Do they have cobblestone streets? I don’t know about you, but I need to double the estimated time to walk places if there are uneven footpaths and I miss so much because I need to focus on where I am putting my foot rather than looking around me. 

5. Plan contingencies

What to do if you have a flare or injure yourself. How do you access a Dr? If you are having a difficult day, what activities can you do with minimal effort? 

6. Research

A lot of this is included in the planning stage- but sometimes you need to look closely at what other people have said about the places you are visiting and the hotel you plan to stay in. First question for hotels is how many stairs and do they have a lift? Even if you are fairly mobile, it’s always good to make sure your room is easily accessible. The last thing you want after a day of adventures if having to face 3 flights of stairs before you can lay down. Do they have a fridge in the room? 

Check their reviews from other people. Make sure they are everything they say they are. Sometimes the pretty pictures do not match the reality or experience of others. 

7. Flexibility

Find out cancellation and refund policies for every step. If booking through a travel agent, make sure everything is covered in the package. I have known people who believed they had full flexibility, but discovered that one connecting flight was with a different airline who had a different policy on refunds, so were not able to get a refund on that flight.  

8. Medication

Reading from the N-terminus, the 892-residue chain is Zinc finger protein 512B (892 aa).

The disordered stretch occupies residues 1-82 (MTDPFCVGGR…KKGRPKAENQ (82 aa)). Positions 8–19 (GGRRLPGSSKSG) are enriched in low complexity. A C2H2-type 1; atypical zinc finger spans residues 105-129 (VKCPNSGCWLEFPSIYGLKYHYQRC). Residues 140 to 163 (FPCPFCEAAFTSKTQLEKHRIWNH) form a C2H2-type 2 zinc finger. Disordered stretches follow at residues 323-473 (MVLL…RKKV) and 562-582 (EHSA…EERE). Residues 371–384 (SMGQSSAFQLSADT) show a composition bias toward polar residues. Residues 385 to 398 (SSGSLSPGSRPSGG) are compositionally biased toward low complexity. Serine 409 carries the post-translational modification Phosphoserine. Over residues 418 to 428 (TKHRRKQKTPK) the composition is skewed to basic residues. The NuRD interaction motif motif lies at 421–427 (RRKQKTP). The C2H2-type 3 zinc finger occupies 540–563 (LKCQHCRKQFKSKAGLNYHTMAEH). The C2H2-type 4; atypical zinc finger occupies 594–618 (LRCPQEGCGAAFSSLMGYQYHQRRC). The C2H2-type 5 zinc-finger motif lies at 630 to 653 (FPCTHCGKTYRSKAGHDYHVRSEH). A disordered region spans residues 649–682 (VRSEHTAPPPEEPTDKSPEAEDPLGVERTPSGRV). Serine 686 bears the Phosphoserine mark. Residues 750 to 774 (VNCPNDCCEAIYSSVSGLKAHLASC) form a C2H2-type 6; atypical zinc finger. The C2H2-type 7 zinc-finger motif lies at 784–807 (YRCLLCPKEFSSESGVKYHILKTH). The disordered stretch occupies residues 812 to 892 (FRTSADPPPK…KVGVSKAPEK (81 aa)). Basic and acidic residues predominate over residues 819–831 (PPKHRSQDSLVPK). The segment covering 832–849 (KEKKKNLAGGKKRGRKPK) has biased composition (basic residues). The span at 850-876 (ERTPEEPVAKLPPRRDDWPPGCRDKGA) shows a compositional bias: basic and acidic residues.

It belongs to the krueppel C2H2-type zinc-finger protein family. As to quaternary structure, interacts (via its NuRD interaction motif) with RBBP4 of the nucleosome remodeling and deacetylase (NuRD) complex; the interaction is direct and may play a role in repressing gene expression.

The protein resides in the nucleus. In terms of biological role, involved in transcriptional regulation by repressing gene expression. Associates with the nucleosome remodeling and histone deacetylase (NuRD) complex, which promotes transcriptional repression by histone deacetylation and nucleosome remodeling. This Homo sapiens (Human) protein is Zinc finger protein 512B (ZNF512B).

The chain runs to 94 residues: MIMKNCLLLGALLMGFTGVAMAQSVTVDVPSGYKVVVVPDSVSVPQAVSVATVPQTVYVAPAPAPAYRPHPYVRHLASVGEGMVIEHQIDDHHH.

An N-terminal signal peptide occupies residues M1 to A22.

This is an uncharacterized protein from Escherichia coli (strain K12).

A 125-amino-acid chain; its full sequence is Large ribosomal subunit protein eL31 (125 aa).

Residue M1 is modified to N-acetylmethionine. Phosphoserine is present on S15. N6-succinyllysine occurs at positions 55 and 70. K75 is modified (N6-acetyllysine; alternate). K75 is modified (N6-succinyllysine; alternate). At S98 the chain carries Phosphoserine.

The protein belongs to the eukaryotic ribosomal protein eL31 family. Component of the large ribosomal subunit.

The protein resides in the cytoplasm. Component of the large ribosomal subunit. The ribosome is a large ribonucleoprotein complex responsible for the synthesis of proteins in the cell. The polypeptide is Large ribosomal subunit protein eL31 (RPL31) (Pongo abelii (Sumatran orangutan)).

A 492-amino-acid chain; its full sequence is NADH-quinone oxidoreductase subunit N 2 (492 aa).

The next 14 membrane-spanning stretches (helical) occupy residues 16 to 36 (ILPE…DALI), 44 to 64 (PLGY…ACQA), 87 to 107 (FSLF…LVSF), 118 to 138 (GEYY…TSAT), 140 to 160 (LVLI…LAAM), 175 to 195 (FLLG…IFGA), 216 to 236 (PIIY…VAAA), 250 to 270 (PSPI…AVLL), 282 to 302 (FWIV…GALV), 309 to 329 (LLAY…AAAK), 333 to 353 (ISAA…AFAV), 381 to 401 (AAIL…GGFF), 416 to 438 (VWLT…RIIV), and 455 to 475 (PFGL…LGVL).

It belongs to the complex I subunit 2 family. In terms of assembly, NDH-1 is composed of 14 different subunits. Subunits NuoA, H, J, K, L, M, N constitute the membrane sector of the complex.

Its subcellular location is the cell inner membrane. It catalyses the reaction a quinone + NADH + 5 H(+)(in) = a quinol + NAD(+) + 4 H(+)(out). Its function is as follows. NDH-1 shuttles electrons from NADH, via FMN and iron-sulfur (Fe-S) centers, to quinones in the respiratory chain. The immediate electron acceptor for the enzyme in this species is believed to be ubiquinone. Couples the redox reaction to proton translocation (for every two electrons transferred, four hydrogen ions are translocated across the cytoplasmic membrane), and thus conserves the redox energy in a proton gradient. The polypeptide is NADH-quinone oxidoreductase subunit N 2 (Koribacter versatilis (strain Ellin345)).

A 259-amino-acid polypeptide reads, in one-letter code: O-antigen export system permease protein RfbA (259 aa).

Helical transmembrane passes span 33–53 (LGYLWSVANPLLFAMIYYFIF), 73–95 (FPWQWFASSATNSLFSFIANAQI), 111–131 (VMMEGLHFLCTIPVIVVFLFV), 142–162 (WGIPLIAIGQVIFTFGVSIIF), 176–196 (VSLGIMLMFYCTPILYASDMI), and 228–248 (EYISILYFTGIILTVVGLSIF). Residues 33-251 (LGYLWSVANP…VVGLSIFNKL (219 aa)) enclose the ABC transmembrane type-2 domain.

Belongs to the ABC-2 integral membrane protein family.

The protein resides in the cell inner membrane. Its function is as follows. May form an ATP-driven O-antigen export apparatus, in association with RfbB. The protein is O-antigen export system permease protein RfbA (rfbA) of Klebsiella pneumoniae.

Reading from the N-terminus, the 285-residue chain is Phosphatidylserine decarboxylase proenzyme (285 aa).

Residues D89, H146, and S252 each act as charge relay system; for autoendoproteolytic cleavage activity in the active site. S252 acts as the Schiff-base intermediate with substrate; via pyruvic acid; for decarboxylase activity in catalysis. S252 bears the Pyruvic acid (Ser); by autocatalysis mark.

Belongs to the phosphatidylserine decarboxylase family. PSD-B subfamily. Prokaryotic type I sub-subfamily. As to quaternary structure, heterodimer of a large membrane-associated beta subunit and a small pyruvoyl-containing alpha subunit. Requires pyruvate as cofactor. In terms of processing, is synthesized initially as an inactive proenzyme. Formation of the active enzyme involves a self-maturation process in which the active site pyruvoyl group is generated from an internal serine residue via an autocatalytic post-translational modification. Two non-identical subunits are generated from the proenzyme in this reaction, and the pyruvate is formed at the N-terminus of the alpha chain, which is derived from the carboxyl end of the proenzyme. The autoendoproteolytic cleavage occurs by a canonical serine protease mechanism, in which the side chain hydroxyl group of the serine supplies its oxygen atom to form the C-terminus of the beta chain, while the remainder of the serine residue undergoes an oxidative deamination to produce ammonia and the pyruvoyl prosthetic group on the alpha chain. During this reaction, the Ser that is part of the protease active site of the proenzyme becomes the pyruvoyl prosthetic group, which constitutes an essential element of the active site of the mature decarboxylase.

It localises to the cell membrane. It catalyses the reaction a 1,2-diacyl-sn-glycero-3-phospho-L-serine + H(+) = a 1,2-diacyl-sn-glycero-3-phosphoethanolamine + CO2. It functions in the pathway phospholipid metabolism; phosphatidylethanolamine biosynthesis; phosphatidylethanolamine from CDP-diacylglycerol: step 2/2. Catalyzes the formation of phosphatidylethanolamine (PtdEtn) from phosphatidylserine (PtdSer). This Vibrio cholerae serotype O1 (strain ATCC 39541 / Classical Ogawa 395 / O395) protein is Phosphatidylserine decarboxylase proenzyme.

I always pack at least a week’s extra medication just in case. I have a case that I keep in my handbag with a small supply and, when flying have the rest of my medication in my carry-on luggage. If you are on medication that requires refrigeration you can use a lunch cool bag with an ice brick in it. If you have a long journey, pack a couple of snap lock sandwich bags that you can fill with ice. Don’t expect to be able to put your medications in a fridge on the plane, they don’t allow it.   

9. Other packing 

I was slow to the packing cube/luggage cell revolution but am now a convert. I have varied sizes and a couple of waterproof ones for swimwear- they always stay damp so it’s good to keep them separate. I also pack an empty cube for my dirty cloths. The type of luggage you chose can also depend on you and your destination. Pack a week before you leave and remove 1/3 of what you have packed. Wheely cases are great, except if you need to take them over cobblestone streets- Sorry to keep banging on about them but it’s not something I really thought about too much in Australia! Backpacks can be good as well, but I always found them best if you have someone to help you put it on and take it off. 

10. Balance rest and activity

Schedule in rest days and siestas. Have a day to explore all your hotel has to offer. Do they have a spa room? Is there a park nearby that you can spend a quiet morning sitting and watching people? I discovered the joy of a siesta (or nanna nap as I call them) when travelling in Zimbabwe. I would get up early to find a spot to enjoy a sunrise, then a leisurely breakfast, followed by more exploring. I usually only had something light for lunch and had a nap, followed by a swim, which would set me up for an afternoon/evening of adventure. Take up photography, it’s an excellent excuse to walk slower and take frequent breaks. Plus, you have amazing memories captured forever and you can go back to your favourite places again and again.